To use Facebook, you must be at least 13 years old. But this rule is not always respected. In a recent blog post, the social network even admits that despite the existing restrictions when creating a new account, kids under 13 often bypass these restrictions. And this is not just a problem for Facebook, but for the entire industry.

Some believe that the best way to prevent people under 13 from using Facebook would be to ask for ID when creating an account. But for the company, this method would have many limitations.

“Access to government IDs varies depending on where you live in the world, as does the information contained in an ID, like a birthday. Some people have access to IDs, but don’t get them unless they choose to travel, and some just can’t afford them. Indeed,the lack of access to IDs disproportionately impacts underserved communities around the world, especially young women,” says Facebook.

AI to detect those under 13

For Facebook, the best strategy to exclude under-13s from its platform remains the development of technologies capable of detecting them. “Artificial intelligence is the cornerstone of our approach,” the company says.

Facebook is currently using technology that can help it determine a user’s age, based on various signals. “We look at things like people wishing you a happy birthday and the age written in those messages, for example, “Happy 21st birthday!” or “Happy Quinceañera.” We also look at the age you’ve shared with us on Facebook and apply it to our other apps where you’ve linked your accounts and vice versa – so if you share your birthday with us on Facebook, we’ll use the same for your linked account on Instagram, the company explains.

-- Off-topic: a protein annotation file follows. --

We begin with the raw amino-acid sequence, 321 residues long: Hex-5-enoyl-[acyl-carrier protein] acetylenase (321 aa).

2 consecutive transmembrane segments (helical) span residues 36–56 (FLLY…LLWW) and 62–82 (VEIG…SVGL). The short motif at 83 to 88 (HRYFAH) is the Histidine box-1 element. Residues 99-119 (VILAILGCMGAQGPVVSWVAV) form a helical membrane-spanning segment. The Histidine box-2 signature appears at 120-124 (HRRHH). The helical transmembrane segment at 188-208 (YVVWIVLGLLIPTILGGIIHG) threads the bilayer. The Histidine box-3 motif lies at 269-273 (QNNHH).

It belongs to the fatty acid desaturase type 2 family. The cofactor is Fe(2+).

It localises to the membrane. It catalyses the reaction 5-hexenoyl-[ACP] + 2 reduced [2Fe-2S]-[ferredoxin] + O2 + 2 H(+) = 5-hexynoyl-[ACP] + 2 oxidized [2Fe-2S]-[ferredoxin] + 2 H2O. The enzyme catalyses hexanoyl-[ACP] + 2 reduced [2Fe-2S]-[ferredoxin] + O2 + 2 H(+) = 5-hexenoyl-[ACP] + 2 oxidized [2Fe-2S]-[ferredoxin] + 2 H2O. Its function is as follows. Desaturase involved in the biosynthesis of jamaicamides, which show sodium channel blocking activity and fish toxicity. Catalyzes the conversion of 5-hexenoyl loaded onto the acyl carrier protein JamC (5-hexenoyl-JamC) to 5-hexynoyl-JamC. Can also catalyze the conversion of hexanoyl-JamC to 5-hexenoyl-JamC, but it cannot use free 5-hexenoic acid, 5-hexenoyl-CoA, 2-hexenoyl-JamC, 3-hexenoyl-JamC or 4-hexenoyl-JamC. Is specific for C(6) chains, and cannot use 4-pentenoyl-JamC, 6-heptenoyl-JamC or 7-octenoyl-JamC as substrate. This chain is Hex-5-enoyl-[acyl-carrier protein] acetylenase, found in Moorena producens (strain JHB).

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Facebook admits that at the moment, the technologies it uses are far from perfect. “[…], but that’s why it’s important that we use it with many other signals to understand people’s ages,” Facebook says. It also says it is creating a technology similar to the one used to protect underage users on Instagram to find and remove accounts used by people under 13.

Soon, a Facebook for under 13s?

Another strategy of the company: to create a special experience for the under-13s. In essence, the idea is that if Facebook offers a version of its social network for under-13s, they will no longer have a reason to create an account on the over-13 version.

It would be an age-appropriate experience, and one that would be controlled by parents. There is no doubt, however, that if Facebook launches a children’s version of its social network, this project will run into the reluctance of a part of the public opinion.

It should also be remembered that Facebook recently announced a series of measures aimed at better protecting users who are over 13 but under 18 on its applications. Among these measures, there are restrictions on the possibilities of advertising targeting (it is no longer possible to target minor users according to their interests).